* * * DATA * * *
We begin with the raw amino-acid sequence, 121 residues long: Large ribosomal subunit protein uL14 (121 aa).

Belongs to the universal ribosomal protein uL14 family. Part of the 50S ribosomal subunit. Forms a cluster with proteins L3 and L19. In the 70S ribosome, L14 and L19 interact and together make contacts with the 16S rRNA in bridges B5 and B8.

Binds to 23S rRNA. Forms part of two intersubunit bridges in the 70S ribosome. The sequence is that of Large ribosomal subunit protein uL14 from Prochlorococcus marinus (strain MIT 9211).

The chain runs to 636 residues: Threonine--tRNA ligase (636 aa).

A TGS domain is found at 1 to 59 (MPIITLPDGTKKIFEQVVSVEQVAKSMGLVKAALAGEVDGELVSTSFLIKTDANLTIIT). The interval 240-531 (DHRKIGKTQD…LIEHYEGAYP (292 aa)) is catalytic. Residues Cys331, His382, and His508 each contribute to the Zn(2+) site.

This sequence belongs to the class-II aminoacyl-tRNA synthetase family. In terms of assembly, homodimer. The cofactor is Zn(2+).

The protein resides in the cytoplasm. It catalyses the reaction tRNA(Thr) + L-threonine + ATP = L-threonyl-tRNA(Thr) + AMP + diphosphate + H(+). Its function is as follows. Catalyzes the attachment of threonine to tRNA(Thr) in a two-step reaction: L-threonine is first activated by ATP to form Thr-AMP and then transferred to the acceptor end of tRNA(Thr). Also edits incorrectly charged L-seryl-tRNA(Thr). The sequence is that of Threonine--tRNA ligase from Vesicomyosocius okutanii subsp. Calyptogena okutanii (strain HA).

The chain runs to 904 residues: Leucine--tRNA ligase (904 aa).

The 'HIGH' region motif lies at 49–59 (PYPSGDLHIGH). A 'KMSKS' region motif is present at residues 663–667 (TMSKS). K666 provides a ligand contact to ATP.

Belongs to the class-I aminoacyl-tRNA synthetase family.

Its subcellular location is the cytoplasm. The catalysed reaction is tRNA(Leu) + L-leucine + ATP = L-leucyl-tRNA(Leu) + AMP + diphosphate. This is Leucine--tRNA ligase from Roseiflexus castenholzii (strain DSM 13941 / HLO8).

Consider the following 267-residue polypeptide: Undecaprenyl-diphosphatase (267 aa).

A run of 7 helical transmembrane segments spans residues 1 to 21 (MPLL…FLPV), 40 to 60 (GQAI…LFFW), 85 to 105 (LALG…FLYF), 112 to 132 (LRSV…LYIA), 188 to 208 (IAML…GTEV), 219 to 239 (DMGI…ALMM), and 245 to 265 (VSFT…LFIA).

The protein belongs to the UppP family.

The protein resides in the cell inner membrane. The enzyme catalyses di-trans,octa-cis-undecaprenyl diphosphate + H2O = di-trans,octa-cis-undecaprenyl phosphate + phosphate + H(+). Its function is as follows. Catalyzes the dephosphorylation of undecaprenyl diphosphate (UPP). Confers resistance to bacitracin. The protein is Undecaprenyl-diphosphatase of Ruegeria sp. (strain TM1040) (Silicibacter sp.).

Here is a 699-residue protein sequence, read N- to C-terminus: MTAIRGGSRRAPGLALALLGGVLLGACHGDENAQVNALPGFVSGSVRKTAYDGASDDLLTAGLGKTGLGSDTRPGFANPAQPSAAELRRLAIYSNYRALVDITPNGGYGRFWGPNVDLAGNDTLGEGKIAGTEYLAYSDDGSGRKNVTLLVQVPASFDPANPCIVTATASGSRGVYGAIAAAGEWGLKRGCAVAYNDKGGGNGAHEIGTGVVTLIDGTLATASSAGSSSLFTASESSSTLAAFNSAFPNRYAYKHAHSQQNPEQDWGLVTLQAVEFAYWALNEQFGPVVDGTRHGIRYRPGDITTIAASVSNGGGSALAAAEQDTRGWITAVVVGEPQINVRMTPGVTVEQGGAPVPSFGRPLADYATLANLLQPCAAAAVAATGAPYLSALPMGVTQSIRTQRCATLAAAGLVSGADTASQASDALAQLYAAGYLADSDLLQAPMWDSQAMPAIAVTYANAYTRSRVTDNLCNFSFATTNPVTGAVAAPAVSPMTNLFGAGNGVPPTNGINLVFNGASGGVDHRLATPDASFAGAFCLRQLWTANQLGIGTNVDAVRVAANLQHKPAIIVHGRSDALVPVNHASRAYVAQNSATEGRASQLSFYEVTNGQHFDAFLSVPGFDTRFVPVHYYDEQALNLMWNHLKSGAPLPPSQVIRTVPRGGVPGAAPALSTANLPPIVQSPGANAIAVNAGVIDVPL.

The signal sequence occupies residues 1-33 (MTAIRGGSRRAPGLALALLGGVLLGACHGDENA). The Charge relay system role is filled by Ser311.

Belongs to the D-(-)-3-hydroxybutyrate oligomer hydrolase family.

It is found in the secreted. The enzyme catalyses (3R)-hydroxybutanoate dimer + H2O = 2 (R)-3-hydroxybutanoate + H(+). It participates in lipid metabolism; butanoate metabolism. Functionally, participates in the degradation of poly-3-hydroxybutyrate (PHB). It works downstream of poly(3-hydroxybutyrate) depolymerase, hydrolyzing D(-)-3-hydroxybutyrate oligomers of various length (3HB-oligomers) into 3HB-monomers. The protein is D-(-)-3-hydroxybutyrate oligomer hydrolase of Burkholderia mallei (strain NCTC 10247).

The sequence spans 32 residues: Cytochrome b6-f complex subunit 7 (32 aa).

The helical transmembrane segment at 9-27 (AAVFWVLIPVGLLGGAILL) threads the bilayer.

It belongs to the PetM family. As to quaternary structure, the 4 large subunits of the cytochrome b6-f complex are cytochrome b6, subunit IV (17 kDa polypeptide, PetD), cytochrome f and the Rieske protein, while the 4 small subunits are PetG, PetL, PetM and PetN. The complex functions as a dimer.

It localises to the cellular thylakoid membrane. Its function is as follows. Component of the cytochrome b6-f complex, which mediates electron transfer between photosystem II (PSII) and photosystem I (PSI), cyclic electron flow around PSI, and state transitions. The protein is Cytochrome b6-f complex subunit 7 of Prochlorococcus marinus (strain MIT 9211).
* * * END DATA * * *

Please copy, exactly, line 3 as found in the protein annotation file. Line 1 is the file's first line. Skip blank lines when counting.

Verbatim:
Binds to 23S rRNA. Forms part of two intersubunit bridges in the 70S ribosome. The sequence is that of Large ribosomal subunit protein uL14 from Prochlorococcus marinus (strain MIT 9211).